The retaionship between a magnitude of a funtion and it's rate of change is fairly straightforward. a functions rate of change is simply its derivative. Let's do a few examples.

To find the rate of change of this function, simply find its derivative (as stated above).

Notice the rate of change of this function is constant. Lets do a slightly more complex example.

Notice how with each increased unit for x, the rate of changed is doubled. Lets expand this concept a little farther.

For this function, the rate of change increases even faster with each progressive x value. As a rule, the higher the magnitude of a function, the greater the rate of change for that function. It really is that simple!

source: Calculus with Analytic Geometry: Eighth Edition. Houghton Mifflin Company, Boston. pages 96-114 (first example taken from page 98)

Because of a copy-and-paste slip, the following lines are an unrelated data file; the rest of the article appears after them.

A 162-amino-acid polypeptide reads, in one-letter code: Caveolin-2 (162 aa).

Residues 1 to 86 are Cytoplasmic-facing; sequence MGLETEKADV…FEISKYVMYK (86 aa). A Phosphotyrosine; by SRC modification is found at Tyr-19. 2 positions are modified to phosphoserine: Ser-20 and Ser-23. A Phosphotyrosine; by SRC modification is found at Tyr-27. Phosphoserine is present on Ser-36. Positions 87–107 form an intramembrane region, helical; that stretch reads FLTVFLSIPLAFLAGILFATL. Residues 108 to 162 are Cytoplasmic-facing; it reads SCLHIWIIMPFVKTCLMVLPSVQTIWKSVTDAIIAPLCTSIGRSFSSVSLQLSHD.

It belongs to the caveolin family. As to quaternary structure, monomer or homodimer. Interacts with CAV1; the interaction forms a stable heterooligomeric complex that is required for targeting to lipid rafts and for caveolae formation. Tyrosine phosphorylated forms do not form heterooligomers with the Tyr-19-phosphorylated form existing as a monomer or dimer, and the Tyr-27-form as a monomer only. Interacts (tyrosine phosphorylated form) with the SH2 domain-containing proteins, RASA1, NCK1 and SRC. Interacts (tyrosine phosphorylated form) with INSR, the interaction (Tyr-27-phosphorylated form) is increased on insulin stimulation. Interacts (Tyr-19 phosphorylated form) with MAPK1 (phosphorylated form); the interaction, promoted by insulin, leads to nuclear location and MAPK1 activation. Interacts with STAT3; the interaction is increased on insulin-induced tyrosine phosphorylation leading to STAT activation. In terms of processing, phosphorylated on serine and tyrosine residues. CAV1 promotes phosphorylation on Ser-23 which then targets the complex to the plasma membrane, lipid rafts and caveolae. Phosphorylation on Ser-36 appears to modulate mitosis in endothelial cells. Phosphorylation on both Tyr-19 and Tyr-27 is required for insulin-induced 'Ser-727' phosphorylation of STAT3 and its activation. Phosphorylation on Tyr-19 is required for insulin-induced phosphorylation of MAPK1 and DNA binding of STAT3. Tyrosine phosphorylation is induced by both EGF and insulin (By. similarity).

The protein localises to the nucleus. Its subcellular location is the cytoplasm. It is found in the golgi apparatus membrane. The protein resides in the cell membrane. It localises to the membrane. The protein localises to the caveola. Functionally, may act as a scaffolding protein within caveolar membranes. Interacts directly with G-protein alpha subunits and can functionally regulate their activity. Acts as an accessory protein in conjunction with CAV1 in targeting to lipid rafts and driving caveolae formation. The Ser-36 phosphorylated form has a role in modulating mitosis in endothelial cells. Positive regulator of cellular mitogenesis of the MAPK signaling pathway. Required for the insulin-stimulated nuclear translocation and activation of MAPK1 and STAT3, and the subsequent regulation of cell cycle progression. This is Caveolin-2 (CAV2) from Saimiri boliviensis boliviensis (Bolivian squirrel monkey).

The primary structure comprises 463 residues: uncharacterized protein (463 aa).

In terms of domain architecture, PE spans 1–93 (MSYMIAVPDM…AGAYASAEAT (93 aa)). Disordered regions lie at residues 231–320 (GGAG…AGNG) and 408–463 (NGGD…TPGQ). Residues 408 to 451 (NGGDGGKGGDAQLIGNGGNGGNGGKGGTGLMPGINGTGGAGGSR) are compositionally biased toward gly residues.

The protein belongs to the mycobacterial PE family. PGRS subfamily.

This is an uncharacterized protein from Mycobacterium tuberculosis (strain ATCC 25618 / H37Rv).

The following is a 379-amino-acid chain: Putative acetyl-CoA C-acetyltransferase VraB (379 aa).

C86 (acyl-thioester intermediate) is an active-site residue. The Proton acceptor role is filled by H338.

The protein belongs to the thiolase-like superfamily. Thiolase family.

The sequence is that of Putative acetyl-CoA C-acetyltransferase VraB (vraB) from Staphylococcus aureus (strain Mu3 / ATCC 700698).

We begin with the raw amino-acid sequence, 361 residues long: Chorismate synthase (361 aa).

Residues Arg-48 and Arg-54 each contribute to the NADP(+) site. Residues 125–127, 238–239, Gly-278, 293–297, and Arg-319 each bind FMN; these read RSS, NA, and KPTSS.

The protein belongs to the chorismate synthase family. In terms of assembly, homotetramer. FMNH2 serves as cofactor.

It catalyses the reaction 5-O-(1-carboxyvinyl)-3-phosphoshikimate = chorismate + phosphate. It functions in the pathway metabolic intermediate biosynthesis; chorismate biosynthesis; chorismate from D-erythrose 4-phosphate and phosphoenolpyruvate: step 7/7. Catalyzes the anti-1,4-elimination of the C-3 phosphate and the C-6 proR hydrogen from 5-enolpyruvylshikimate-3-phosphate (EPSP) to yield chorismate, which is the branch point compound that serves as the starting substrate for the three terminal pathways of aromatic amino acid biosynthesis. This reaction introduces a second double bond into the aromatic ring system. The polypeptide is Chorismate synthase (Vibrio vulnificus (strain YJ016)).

To find the rate of change of this function, simply find its derivative (as stated above).

Notice the rate of change of this function is constant. Lets do a slightly more complex example.

Notice how with each increased unit for x, the rate of changed is doubled. Lets expand this concept a little farther.

For this function, the rate of change increases even faster with each progressive x value. As a rule, the higher the magnitude of a function, the greater the rate of change for that function. It really is that simple!

source: Calculus with Analytic Geometry: Eighth Edition. Houghton Mifflin Company, Boston. pages 96-114 (first example taken from page 98)